So, Brian, to ask a favor concerning this data:
1. Lump all games the 1 SD games together.
2. Separate by: <1/3 SD, no matter if home or away is favored by FEI; between 1/3 & 2/3 SD--home team favored by FEI, and away favored; then between 2/3 & 1 SD, home favored, then away favored. In other words, 5 categories (you could even do six if you wanted to separate the "equal" teams).
3. Take the aggregate results of all home teams in each category. How do they do, compared to expected?
If certain teams have a big HFA like you posit in the article (and I don't doubt your math or methods), then we shouldn't see much difference in the categories, because the over-performing home favorites should "cancel out" the under-performers. However, if all teams tend to over-perform when they are 7-point favorites by FEI (or whatever the 1 SD advantage is on the scoreboard), and under-perform when they're home underdogs, then I would just say that you're still dealing with "outliers"--that is, the bigger the differential in SD, the larger the over- or under-performance.
I realize that by only including games with 1 SD or less in your study, you tried to control for that. I also wonder if for some outlier results games, there was an injury/suspension that made team X weaker than season-ending FEI perceives it, thus polluting your sample for that team.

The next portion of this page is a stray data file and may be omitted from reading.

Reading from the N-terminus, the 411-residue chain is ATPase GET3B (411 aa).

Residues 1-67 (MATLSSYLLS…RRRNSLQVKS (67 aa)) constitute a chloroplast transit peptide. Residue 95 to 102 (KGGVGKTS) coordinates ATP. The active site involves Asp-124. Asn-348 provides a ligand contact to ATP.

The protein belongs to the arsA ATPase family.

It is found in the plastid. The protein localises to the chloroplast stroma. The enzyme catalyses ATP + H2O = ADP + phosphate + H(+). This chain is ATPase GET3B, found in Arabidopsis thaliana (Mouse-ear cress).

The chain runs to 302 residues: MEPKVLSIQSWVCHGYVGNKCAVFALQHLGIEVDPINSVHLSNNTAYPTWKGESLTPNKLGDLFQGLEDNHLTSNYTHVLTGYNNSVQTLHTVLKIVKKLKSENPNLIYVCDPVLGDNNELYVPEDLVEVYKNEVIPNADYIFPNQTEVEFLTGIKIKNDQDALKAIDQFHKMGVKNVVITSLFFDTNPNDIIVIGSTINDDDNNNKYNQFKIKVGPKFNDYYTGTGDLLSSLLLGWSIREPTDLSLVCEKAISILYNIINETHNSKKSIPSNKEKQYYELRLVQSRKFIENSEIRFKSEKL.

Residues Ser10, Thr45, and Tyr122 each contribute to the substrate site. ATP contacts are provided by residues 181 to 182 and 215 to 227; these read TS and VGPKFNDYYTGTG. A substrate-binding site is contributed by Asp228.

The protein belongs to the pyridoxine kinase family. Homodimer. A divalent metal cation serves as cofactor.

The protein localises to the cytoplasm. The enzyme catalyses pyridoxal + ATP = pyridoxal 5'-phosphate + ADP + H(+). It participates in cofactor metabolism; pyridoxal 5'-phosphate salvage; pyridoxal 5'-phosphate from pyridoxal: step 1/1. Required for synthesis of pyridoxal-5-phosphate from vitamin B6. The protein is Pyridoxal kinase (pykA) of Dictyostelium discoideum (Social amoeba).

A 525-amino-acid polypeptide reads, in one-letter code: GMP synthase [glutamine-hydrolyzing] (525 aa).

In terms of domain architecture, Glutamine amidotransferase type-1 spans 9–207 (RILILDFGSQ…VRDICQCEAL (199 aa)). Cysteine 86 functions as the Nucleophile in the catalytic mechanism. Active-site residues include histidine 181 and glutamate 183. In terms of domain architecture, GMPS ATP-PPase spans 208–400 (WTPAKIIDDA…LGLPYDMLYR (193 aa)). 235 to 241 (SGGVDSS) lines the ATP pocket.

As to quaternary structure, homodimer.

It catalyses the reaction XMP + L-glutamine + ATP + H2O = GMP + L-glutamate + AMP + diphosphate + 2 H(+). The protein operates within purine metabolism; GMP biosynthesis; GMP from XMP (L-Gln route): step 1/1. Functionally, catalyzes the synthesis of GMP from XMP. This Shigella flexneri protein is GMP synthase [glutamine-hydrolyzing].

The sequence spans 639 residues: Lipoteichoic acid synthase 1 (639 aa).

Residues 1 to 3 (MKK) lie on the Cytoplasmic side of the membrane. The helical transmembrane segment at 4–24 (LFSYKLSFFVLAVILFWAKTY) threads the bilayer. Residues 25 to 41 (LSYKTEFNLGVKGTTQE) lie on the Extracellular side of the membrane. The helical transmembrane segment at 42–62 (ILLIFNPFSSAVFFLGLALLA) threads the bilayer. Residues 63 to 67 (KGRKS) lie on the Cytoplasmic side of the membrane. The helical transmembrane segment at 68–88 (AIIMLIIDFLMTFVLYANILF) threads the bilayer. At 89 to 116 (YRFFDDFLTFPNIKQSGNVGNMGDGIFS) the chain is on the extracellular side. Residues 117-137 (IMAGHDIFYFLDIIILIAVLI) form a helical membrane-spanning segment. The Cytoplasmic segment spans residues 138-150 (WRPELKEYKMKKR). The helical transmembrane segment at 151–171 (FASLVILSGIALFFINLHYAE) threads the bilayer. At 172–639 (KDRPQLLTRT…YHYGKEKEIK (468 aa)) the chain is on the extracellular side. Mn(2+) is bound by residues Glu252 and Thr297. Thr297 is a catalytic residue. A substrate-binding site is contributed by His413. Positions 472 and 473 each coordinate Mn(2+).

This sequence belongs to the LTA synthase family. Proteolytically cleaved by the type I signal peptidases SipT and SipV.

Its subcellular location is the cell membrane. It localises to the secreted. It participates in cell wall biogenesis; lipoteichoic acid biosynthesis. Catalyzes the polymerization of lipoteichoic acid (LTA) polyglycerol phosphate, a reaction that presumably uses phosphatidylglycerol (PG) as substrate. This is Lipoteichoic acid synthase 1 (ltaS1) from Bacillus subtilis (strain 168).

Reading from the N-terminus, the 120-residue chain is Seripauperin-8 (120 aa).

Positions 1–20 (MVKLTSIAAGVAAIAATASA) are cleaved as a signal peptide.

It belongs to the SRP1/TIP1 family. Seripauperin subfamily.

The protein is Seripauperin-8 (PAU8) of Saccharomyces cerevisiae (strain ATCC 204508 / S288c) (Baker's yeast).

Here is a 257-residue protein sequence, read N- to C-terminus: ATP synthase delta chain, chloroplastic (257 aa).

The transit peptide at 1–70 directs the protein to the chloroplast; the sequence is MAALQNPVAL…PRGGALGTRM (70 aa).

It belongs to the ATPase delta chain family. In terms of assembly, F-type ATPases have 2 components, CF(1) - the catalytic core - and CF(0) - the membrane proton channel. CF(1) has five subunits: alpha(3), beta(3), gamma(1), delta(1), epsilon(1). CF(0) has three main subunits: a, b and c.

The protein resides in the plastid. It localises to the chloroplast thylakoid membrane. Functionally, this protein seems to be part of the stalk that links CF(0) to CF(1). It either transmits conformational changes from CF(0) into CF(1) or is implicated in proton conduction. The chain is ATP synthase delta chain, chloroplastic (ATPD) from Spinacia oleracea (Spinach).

In short--good work, and I wonder if you could test some other controlled hypotheses with the data to see if there could be other factors influencing your data.

4
by Brian Fremeau :: Fri, 04/01/2011 - 1:34pm

I think this is only the tip of the HFA iceberg for me. We had a good discussion of other tests/questions that this analysis posed over at Football Study Hall last night, and your questions are great additions.

5
by Alan Darkwater (not verified) :: Fri, 04/01/2011 - 10:14pm

I have some serious issues with this "study". I'm not sure how anybody who follows college football can say that Tiger Stadium is not one of, if not the hardest stadiums to play in on the road. The numbers you looked at are great and props to you for trying to scientifically explain some of the . But when you look at the win-loss record at LSU at home against quality opponents, especially at night, I would think you'd see something different. Even over the last couple years with a below-average offense they have beat some very good teams. I will give some of this magic to the hat but I think more times than not opponents are scared to go into Death Valley. I'm actually curious to find out if you think differently or you stand by the study.

7
by cfn_ms :: Sat, 04/02/2011 - 2:03pm

FWIW, my own numbers for 2003-2010 showed LSU as having one of the LOWEST HFA's in 1-A (not quite lowest 10, but really close). More than most, they've tended to play about as well on the road as at home. It's possible that if you isolate only night home games the story changes, but in aggregate, their performances at home hasn't been hugely different from their performance on the road.